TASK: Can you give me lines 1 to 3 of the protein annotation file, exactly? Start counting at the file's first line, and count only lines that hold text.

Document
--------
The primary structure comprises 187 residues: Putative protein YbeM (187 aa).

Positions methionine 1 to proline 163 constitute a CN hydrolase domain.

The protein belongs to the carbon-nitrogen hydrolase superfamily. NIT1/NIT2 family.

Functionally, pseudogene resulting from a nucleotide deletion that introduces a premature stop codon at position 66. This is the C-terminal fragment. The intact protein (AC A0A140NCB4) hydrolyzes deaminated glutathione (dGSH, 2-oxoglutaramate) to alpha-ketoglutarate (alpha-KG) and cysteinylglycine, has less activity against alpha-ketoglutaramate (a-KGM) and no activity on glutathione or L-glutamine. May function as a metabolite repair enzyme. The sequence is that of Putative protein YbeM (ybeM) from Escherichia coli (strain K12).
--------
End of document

The primary structure comprises 187 residues: Putative protein YbeM (187 aa).

Positions methionine 1 to proline 163 constitute a CN hydrolase domain.

The protein belongs to the carbon-nitrogen hydrolase superfamily. NIT1/NIT2 family.